Most of these rugs were made of silk, with gold and silver threads used for further decoration. Two of the best-known carpets of the Safavid period come from Ardabil Mosque in 1539. Many experts believe that these rugs represent successful background in carpet design. The larger of these two rugs is preserved today at the Victoria and Albert Museum in London, while the other is on display at the Los Angeles City Art Museum.
The reign of the Persian carpet ended with the Afghan invasion in 1722. Despite a very short period of rule, the Afghans destroyed Isfahan, and in 1736 a young leader from Khorasan, Nadir Khan, became the shah of Iran. During his reign, all country forces were used in campaigns against Afghans, Turks, and Russians. During this period, and in the turbulent years following his death in 1747, no carpets of great value were produced, and only nomads and craftsmen in small villages continued these traditional weavings.
Trade and craft regained their importance in the last quarter of the 19th century and during the Qajar dynasty. Carpet making developed once again with traders from Tabriz, who were trading carpets to Europe through Istanbul. At the end of the 19th century, even some European and American companies started business in Iran and organized craft production for the western market. Persian rugs are famous for their richness of color, magnificent artistic pattern diversity, and design quality.
Persian Carpet Types in the History
Carpet weaving in Iran occurs with the Seljuks. Unfortunately, the first samples of Persian carpets cannot be found, only carpet shapes can be found in miniatures from the 14th and 15th centuries AD. Iranian carpet weaving started to gain quality in the 17th century. The most glorious period was in this period. In this period, the carpet was made for the palace and dependent on the palace. With the development of trade since the 19th century, Iran has become the most important carpet exporter in the world.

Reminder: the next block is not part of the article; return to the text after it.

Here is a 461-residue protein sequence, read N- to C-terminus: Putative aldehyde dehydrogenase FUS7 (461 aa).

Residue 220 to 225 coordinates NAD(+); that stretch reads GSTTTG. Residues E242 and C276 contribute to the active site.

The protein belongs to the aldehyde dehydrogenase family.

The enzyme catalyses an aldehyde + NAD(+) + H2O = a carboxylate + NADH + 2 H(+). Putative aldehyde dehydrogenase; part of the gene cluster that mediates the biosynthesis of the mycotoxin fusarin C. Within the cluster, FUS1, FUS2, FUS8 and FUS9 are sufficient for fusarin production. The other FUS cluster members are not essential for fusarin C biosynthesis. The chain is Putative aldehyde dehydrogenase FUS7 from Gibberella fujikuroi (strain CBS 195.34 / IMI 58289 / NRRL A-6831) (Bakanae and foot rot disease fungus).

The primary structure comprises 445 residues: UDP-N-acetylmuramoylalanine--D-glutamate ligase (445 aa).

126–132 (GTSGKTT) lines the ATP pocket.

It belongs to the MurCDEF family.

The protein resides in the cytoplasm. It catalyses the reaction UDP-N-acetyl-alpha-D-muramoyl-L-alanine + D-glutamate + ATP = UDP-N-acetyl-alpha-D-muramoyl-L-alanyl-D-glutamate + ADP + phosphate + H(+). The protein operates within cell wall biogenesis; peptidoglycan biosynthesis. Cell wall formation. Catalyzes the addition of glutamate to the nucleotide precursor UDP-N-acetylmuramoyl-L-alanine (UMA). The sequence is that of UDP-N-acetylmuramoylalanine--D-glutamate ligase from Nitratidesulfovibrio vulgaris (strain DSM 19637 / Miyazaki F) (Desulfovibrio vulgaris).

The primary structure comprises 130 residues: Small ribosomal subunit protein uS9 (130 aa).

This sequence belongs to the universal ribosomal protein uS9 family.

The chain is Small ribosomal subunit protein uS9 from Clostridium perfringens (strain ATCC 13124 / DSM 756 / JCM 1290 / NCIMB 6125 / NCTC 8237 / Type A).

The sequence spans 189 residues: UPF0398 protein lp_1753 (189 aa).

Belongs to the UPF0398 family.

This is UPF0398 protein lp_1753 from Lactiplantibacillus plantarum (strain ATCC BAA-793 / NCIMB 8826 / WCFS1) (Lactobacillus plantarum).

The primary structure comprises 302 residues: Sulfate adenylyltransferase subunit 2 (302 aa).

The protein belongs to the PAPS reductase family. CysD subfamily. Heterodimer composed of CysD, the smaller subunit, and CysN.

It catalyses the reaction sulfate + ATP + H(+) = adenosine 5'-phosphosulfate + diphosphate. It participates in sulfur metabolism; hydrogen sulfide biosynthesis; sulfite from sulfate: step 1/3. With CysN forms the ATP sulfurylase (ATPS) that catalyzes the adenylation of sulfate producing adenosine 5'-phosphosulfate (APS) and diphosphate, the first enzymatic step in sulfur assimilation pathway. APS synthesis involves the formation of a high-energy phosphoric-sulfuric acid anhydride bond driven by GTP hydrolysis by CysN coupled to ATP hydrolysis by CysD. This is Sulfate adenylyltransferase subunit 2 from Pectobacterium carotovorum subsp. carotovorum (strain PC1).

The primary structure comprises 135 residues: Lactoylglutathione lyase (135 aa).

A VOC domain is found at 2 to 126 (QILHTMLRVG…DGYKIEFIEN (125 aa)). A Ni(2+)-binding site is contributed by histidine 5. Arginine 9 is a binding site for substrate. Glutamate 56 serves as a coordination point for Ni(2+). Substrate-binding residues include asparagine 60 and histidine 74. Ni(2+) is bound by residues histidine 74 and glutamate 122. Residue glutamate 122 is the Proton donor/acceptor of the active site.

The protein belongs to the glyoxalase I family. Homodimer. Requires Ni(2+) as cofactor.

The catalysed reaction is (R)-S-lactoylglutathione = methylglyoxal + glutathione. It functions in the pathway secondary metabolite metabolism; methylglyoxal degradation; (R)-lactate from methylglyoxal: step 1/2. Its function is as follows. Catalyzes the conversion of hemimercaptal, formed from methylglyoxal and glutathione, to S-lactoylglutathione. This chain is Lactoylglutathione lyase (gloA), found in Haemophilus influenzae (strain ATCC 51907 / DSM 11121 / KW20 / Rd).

The history of Persian rugs, which is also pronounced as the highest level of artistic grandeur, goes back to the 5th century BC. Iranians have taken their place in history as the pioneer of all ancient civilizations by creating the most unique models of creativity and skill in carpet weaving. A deep-rooted tradition has been established by transferring carpet weaving talent from generation to generation. Studying the history of the Persian carpet means tracing the trajectory of a cultural evolution unprecedented in any other civilization on earth.
The oldest known Persian carpet was unearthed in 1949 by the Russian archaeologist Rudenko during his studies at an altitude of 5 kilometers in the Altai Mountains. In the middle of this rug, which is named as Pazyryk (Pazirik) rug, there is a dark red paint and two wide borders, one of which depicts the roe deer and the other Iranian horsemen. In our period, the samples taken from Pazırık Kilim preserved in the St. Petersburg Archeology and Hermitage Museum were tested by scientists in Russia and Switzerland and it was determined that the rug belonged to the years 383-200 BC.